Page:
You'll have a bunch of ideas all jumbled up. I can immediately look at this and read "oh, A thru D, as applied with 1-4," and think, "Cool! I like that." But you'll notice, it's missing ideas, such as "B3", repeating ideas such as B2 and D1, and the order is all over the place. My Ni superpowers translate it readily.

    What you do next is read through your ideas and see how they connect together. You already know the connections: you traversed them to find the ideas. You see the patterns and you know what it all says. But now it needs some organization, Te-style.

    There are several ways to organize, depending on what you're trying to do. A couple of obvious ones are "A1-B1-C1-D1, A2-B2-C2-D2, ..." and "A1-A2-A3-A4, B1-B2-B3-B4". Another one is "Well, you understand ABCD, right? Well, I think this is linked to 1234, like so: A1-4, B1-4, C1-4, D1-4. This leads me to conclusion E." I.e., you read your ideas, and in the reading, you realize there's a more significant message you intend to say, so you summarize everything you've written, and highlight the new idea.

    Now, having organized it, removed repetitions, added missing elements, and perhaps incorporating new ideas, you read what you wrote. You read it as if you were a moderator on a forum. Look for the personal attacks. Look for the statements that imply others are stupid or uncaring. It should mostly be a presentation of ideas, a discussion of how to implement a process, a list of related facts that make a compelling statement. It should not be a list of faults, grievances, or various expressions of emotion (those get carefully inserted, later, as needed). You'll probably find lots of extraneous stuff you said that has nothing to do with your main ideas. Either find its relevance and include it, or simply edit it out: tangents get in the way of effective communication.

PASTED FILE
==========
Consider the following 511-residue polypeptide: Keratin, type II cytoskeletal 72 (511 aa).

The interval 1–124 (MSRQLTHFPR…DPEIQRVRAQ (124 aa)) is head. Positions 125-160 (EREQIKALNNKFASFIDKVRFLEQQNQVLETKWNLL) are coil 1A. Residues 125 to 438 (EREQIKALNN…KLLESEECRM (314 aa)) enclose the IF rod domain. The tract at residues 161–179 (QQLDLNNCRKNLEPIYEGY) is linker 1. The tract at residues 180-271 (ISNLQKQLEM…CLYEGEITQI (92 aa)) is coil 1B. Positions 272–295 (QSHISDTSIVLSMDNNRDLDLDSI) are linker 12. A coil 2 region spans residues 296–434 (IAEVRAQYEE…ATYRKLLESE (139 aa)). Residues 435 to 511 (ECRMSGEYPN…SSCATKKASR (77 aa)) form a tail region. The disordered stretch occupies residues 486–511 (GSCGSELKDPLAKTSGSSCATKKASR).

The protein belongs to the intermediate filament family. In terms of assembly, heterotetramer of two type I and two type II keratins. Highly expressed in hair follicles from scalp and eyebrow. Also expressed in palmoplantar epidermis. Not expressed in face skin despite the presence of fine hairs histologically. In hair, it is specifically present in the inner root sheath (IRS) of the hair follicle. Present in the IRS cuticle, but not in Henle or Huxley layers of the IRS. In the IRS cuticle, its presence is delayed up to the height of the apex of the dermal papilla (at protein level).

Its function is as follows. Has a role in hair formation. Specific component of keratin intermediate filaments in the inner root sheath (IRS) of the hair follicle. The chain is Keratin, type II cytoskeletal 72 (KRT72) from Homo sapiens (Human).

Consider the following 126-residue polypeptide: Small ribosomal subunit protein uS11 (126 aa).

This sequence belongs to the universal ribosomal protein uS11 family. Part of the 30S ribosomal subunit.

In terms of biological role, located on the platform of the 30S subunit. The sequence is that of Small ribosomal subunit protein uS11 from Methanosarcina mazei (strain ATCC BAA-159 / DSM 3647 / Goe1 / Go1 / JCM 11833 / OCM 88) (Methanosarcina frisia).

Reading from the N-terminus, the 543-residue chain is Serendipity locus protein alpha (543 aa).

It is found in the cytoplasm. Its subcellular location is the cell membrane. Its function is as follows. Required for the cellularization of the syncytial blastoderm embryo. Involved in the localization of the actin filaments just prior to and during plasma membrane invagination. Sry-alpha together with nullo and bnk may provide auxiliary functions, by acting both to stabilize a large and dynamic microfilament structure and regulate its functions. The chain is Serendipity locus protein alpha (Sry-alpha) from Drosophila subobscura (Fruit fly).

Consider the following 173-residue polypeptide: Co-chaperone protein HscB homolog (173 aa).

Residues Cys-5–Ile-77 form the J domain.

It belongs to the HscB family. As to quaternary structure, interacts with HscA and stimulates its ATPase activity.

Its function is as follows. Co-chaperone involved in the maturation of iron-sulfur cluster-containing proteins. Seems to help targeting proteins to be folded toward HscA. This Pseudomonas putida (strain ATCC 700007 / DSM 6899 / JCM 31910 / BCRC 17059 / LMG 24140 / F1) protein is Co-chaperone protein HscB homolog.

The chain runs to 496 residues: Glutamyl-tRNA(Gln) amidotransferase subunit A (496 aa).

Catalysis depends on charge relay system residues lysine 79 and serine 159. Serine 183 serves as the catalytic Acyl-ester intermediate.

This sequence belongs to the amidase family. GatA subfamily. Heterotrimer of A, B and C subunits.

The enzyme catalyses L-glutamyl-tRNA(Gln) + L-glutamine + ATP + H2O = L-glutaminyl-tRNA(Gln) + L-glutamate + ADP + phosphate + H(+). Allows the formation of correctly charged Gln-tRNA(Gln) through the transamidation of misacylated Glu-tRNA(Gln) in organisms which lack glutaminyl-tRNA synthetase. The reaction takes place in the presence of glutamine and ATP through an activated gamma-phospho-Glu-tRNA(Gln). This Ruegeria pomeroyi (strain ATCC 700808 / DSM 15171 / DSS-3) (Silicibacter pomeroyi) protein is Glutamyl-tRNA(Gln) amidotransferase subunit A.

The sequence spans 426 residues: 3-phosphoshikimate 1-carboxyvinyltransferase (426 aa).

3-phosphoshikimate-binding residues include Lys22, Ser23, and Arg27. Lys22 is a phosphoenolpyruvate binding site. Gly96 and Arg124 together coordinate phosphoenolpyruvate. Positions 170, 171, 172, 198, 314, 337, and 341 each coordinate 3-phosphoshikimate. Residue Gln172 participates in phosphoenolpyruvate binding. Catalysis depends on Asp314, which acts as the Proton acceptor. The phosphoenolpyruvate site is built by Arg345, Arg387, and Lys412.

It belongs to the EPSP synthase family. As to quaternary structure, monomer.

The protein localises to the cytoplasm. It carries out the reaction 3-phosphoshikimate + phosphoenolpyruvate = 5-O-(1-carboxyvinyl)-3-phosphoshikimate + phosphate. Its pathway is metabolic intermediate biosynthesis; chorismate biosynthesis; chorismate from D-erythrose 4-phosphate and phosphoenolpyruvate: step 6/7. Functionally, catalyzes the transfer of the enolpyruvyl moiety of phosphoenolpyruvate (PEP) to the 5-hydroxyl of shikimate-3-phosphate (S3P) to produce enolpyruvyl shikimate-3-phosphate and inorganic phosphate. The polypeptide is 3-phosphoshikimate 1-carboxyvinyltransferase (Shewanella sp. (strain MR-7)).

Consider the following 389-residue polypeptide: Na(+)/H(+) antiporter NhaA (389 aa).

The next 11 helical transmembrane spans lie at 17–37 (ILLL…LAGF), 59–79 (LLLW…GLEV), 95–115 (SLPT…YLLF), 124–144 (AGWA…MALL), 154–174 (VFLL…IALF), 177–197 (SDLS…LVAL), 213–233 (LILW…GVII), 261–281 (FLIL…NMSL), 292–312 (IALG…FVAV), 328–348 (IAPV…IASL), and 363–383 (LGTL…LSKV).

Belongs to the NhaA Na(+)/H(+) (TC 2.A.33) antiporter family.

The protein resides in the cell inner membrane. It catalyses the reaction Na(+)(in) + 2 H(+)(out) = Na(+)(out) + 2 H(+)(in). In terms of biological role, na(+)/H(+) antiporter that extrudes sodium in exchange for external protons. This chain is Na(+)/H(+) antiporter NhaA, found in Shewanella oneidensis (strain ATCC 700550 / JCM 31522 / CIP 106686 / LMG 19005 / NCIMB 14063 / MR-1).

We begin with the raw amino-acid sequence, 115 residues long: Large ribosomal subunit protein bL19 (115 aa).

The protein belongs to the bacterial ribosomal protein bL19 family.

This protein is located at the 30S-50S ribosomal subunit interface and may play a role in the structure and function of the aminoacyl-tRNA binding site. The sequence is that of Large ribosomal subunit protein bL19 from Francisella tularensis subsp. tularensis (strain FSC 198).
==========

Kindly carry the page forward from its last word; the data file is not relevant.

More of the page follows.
Now that you have an effective presentation of ideas, then use the "Fe wrappers" PB mentioned. After removing the obviously emo things from your writing, many otherwise impersonal statements can be construed negatively, especially if it is, for example, factual statements of a group's performance that might be regarded as excessively critical. The Fe wrapper will usually say something like (in business speak, assuming business communications): "We are currently <here>. <Here> is a very strong position, but we can make it much better. Let me show you some facts ..." <insert your highly edited text> "... As you can see, we can end up with E, if we reorganize in this A-D 1-4 pattern. The benefits include <blahblahblah> ..."

    If you're thinking in terms of forum posting, it might be more like this: "I like how you said '<quote>' and '<anotherquote>'. You make a lot of sense, here. But when I read '<quoteyoudidnotlike>', I found it rather jarring, and not in sync with these ideas." <insert your highly edited ideas> "So I think I can agree with you in a limited sense, but given the context, I think <myidea> makes more sense with what you're saying."